“I would say that at that time it was daunting. You don’t realise that you are making it. It was your ultimate dream to go in there, and for them to start calling you by your first name, it was a big deal.”
McBride adapted immediately, though he said that his motivation then was to make sure that he met the standard.
“The fear factor drove you, of not being good enough, or the fear drove you to work harder and try harder. If you were asked something you done it. You just don’t ask questions. You do what you are told.”
He played throughout the 1997 campaign, the frustrating year when Derry lost the Ulster title to Cavan.
“1997 was a game that we should never have lost. If there had have been a back door back then Derry would have had a chance as Derry had a serious team.”
The season should have had the effect upon him that he wanted to go out and win more. But McBride admitted that he was selfish.
“1997 didn’t effect me enough. I was young and I thought it was going to happen all the time. But it didn’t. Teams that are successful are the teams that have fellas who realise at 20 that they can have a serious go. There were times when we could have been more successful.”
The Loup man said that hindsight has taught him some important lessons. The lesson he learnt from the late 90s was that players tend to forget about the team goal.
“There were times when I look back on my career, and particularly when you get into management, you switch over. Players can be selfish. Players will be looking at a squad and a panel and be looking at whether you are on or not. There are times in my career that I would look at and say, I probably wouldn’t do that again.
“As a player the first person you should be looking at is yourself, and what you did or didn’t do right. I could have done a lot more in my career. But I was lucky, I can’t have sour grapes.”
He would learn another big lesson in 1998 as he was cut completely by Brian Mullins.
“When you got chopped you weren’t happy about it. I can remember having arguments with Eamonn Coleman. Maybe that’s the winning mentality that you want to be part of it. But when you look back you realise that he was 100 per cent right. Now when you get involved in management, and you look at players you can see what you did in your own career, and you ask yourself how can you change that lad’s way of thinking, so that he can see it the right way.”
Missing out on 1998 was a blow because that was the redemption year as Derry would win the Ulster title.
“When I look back, it was my own fault. I was committed but I wasn’t doing enough work away from the pitch. If you look at Derry’s greatest players, they were doing serious work. Tohill and Downey were doing serious work. I wouldn’t say that that was because what they had won. Perhaps it was because they had experience of Coleman. And it was the effect that he had upon them.
“They were devoted to it mentally.”
He said that he wasn’t about to get into an argument about it with Brian Mullins either.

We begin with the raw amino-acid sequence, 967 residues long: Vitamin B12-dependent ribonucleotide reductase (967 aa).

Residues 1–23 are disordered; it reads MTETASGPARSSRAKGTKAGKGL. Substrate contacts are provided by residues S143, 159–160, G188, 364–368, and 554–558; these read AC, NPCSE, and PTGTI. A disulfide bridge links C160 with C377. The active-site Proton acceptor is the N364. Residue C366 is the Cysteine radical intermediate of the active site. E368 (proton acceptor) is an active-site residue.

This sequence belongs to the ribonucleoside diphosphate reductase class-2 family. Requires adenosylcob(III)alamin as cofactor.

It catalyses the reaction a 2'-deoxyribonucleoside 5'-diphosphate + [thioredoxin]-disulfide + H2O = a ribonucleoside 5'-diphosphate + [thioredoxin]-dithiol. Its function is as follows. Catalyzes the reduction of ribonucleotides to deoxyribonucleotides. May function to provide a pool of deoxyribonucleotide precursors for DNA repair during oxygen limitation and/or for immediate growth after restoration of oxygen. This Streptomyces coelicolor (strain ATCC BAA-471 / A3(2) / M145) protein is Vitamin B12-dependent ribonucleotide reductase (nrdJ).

“I definitely did not get in fights with Brian Mullins. He would have killed you. If I was going to pick a fight it would be with Eamonn as he was a lot wee-er than me.
“I was only trying to break in at that time.”
But after 1998, McBride was fully focused. The lesson was learnt. He had to work hard and dig in.
“The problem with good teams is that they allow themselves that bit of leeway early on and then it doesn’t work. It’s too late by the time you realise. It’s gone past you and someone else has taken your place. Then scientifically everything moved on.”
But another chance for Derry would come.
They lost in the Ulster semi-final in 1999, lost a final to Armagh in 2000, but then in 2001 they would go on a run.
Those were the years that saw Eamonn Coleman return to the team.
“Coleman was that sort of person who would leave you hating him. At the same time there was a lovable thing about him. He had the knack of getting the best out of players from just the way that he spoke to them.
“You knew before any of the games what it meant to him. It was very obvious in how he spoke that Derry was his life.”
And McBride felt that he and Coleman had a good relationship.
“He wouldn’t have missed me. He would have told me that I wasn’t fit enough. He got the best out of me. I played under all of Coleman’s reign. He was the sort of man who was able to get men going. You either have it or you don’t.
“We always got on reasonably well. He was a likeable rogue. If he had something to say to you he said it.”
Coleman was a man who put the Tyrone Derry rivalry at centre stage, and in 2001 that clash was stoked up.
McBride had good experience of Tyrone battles.
“In my early minor career, in 1993 Tyrone beat us. In 1995 we beat Tyrone. We didn’t come across them in my u21s. Then it was Cavan and Monaghan
“At senior level we run up against then in 1997. We beat them under Mullins, 2-15 to 2-4. That was a big win for Derry. Tyrone beat us a few times. In 2003 and 2005 they got the better of us. In 2006 we beat them in Omagh.”
The 2001 battle with Tyrone was crucial. They lost to them in Ulster and then got a chance to make up for it in the All-Ireland quarter-final.
“We had a good side in 2001. At that stage there was the argument about teams meeting again. It was the draw we wanted. Tyrone had a good team, but we knew that we weren’t far away from them.
“It was high stakes. You revelled at the chance at having a go at them again.”
The win over Tyrone then set up a clash with Galway, and one that was so frustrating for McBride.